In general, most things will be covered by your initial hand over orientation from the installer. Some items to note about the safety of LPG gas are more awareness is needed on still dry days, gas is heavier than air it will hit the ground and either stay at a low point or flow downhill, most of these quantities are minimal and will dissipate, however, it is always good to be aware of the characteristics of the fuel, windy days will dissipate gas quickly, and rain or water will absorb LPG, making it inert (in respect to volume), when filling it is inevitable you will have a minor amount escape when attaching or removing the nozzle. Be aware that at this point it is a liquid, on entering atmosphere it will freeze, this in turn can cause serious burns when contacting the skin. It is not common, but possibly at some stage you may try to fill your gas tank, and although the tank may be near empty, you will not be able to get more than a few cents into the tank without it cutting out, this seems to happen mostly on hot summer days, the automatic shut of valve may have stuck or the float has jammed, drive a couple of klm more and at another service station you find there is no problem, it is likely the fault was in your tank and is temporary, don’t dive in and blame the service station operator straight off, it may not do this at all, or you may find it will happen 2-3 times a year, but be aware it can happen, if it is repetitive it will need attention.

Running Dual-Fuel Vehicles

The benefits of LPG once you begin to operate one become very obvious, the cost savings tend to make you not want to use much petrol, however, most late model systems will still start quicker on petrol than LPG, so the newer systems are designed to start on petrol then switch over to LPG for normal operation. Problems we need to be aware of are that the longer we keep the same old tank of fuel in the vehicle it will lose its octane rating, and eventually become acidic, and can cause considerable damage to the fuel pump and injectors. Once these parts have failed it can lead to expensive repairs to return them to normal operation. It is best to keep your petrol tank above half, and at least once every month or two, run for 100-200 klm on petrol to keep the fuel “new” it will also help balance out the octane problem if you use premium fuels.

Keeping the tank above half is always good practice with late model EFI vehicles, as lower levels in the tank will uncover the fuel pick up, and even if only for a second or two air entering the fuel pump will not cause a loss of power or engine miss, but a fuel pump even for a split second will rely on fuel to lubricate it, these constant few seconds of picking up air into the fuel pump will result in premature failure of the pump, more unwanted costly repairs. LPG is a “dry fuel” it has no lubricating properties, the upside of this is in normal petrol vehicles, petrol is continually washing the cylinder walls of lubricating oil so lower engine (bottom) wear through lack of lubrication is normal, in LPG vehicles, this is not the case, the effect of petrol on the cylinder walls no longer happens so the oil control rings are able to sustain lubrication to the cylinder walls much better, reducing lower engine wear.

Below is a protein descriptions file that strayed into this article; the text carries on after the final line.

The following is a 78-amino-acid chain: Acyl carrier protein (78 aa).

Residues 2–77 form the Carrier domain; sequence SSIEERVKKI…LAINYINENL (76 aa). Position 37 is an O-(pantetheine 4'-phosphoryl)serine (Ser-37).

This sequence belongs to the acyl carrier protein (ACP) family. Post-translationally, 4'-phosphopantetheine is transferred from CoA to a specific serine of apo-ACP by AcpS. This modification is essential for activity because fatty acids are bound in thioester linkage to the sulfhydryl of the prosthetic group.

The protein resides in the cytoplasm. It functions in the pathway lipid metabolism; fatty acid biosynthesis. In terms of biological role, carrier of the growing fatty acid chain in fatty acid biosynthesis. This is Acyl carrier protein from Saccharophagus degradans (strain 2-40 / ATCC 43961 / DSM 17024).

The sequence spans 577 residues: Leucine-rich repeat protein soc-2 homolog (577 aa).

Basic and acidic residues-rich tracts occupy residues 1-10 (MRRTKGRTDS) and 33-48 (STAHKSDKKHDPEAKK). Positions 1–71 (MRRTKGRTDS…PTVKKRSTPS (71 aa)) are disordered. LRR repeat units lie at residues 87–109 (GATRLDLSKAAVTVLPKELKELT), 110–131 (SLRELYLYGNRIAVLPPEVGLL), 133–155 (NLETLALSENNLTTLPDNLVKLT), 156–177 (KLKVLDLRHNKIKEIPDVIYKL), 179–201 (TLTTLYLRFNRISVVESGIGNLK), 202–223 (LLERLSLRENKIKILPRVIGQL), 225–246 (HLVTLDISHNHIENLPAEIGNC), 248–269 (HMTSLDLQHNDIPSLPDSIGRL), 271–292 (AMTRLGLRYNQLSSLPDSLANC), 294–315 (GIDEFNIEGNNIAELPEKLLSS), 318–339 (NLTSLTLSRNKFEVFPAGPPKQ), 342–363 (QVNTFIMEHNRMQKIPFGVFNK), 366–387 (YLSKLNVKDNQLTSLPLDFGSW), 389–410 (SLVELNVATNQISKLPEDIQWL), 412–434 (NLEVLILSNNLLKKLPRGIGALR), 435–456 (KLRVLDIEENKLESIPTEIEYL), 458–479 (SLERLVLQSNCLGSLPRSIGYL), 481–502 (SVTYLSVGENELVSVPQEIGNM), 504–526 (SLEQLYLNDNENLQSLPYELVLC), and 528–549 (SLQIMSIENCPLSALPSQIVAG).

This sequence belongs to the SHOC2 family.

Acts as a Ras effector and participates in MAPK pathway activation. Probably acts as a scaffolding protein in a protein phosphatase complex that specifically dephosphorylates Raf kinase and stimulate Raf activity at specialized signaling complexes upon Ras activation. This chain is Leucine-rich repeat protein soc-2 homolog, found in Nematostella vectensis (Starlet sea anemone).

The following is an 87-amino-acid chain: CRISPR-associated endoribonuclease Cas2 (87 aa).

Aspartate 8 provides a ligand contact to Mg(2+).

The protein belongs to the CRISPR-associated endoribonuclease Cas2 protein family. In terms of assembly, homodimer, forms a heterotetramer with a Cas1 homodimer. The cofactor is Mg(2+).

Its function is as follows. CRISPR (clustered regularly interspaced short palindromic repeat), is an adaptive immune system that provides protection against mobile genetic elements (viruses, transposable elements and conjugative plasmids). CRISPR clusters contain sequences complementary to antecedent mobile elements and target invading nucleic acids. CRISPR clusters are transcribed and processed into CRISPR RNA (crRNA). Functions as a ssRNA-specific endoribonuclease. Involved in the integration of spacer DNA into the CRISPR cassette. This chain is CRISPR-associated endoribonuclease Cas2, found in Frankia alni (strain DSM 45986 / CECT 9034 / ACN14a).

The downside of the dry fuel is in the cylinder head area, valves and valve guides are subject to a higher percentage of wear, and this can be reduced by the fitment of a valve saver lubrication system, relatively inexpensive, (approx. $100.00 to $120.00 installed on most vehicles) and will reduce the amount of valve wear. L.P.G. fuel is effectively 15% less efficient than petrol, under normal circumstances this is not noticeable, however, when towing, or with a more than normal load, such as 4-5 adults, or luggage space loaded, this does become noticeable, it may be necessary to use gears more often( staying in lower gears longer, not using overdrive in automatics etc) and if towing or using in terrain where you know that hills may be an obstacle, use petrol for a short time, although this seems to be a negative to the savings, other normal operating periods should more than make up for the inconvenience experienced on some occasions.

Going on a Trip

LPG is now widely available at over 3,000 outlets around Australia, the Australian LPG Association have an internet site very helpful in planning any trips, and identifying where you can fill up all around Australia. Contacting Elgas, Vitalgas, Unigas, Bp, Caltex, Mobil, Shell Autogas, or any of the suppliers and they are usually more than happy to send you a booklet of where all their outlets are. For example, a trip from Sydney to Brisbane via Pacific Highway gives you 109 Autogas outlets, the furthest distance between outlets is 72 klm. To plan your trip, Visit the LPG association website at, and use their handy trip planner.

We are happy to give you advice based on your specific needs – simply give us a call on (02) 9521 1655